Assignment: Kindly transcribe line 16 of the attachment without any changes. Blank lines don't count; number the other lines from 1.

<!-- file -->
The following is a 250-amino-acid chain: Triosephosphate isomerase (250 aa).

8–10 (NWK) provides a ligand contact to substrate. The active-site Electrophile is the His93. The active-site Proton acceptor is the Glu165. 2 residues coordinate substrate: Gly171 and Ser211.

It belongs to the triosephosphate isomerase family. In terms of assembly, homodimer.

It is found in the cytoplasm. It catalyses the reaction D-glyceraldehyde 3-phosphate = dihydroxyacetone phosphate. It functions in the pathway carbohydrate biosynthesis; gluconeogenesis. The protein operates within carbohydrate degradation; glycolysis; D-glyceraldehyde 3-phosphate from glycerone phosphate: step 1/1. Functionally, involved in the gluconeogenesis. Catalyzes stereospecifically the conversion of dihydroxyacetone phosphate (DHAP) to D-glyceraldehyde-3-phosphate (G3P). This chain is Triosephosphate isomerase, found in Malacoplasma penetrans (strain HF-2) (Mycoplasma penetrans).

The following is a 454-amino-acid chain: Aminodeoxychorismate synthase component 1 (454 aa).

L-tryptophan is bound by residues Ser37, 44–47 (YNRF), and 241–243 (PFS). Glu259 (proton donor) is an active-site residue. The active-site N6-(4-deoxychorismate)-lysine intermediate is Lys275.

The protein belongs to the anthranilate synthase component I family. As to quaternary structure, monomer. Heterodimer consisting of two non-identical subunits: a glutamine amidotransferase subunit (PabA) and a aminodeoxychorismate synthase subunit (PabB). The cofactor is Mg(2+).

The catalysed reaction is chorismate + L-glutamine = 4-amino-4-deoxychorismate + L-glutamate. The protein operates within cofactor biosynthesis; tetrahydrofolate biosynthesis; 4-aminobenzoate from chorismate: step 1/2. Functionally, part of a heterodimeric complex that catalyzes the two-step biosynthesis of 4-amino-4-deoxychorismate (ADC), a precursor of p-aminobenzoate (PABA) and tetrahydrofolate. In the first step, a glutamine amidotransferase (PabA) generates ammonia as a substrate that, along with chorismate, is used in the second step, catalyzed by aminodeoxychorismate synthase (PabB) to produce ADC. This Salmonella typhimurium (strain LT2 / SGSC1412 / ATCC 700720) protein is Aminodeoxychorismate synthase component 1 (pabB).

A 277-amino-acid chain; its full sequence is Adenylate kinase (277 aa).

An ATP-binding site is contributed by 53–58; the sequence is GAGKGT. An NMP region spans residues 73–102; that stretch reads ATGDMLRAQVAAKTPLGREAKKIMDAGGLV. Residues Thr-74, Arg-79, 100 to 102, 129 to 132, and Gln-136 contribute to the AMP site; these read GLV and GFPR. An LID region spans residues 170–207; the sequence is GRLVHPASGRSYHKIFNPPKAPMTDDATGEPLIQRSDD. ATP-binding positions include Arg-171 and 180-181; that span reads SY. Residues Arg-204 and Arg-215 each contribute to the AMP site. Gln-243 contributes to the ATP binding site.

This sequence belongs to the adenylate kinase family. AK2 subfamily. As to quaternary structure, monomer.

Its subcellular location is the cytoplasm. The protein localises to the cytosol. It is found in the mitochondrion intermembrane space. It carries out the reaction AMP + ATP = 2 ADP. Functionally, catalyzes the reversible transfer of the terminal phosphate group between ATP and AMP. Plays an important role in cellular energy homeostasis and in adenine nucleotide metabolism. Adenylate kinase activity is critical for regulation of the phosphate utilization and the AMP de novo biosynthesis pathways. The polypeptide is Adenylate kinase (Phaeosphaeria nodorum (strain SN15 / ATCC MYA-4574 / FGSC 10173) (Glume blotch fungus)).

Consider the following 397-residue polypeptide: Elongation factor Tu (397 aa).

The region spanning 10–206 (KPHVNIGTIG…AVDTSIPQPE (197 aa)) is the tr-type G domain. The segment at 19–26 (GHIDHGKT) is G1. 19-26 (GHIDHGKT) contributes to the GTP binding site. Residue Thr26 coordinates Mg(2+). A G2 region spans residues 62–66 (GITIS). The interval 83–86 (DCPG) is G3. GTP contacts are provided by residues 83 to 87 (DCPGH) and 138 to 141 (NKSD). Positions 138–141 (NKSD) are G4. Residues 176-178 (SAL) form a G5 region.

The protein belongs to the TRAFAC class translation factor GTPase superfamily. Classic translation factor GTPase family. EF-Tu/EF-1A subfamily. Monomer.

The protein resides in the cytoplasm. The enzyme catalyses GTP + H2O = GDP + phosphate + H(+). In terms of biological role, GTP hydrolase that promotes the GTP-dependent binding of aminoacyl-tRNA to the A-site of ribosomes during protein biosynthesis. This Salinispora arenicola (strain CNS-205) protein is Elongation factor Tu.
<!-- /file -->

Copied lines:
The protein resides in the cytoplasm. The enzyme catalyses GTP + H2O = GDP + phosphate + H(+). In terms of biological role, GTP hydrolase that promotes the GTP-dependent binding of aminoacyl-tRNA to the A-site of ribosomes during protein biosynthesis. This Salinispora arenicola (strain CNS-205) protein is Elongation factor Tu.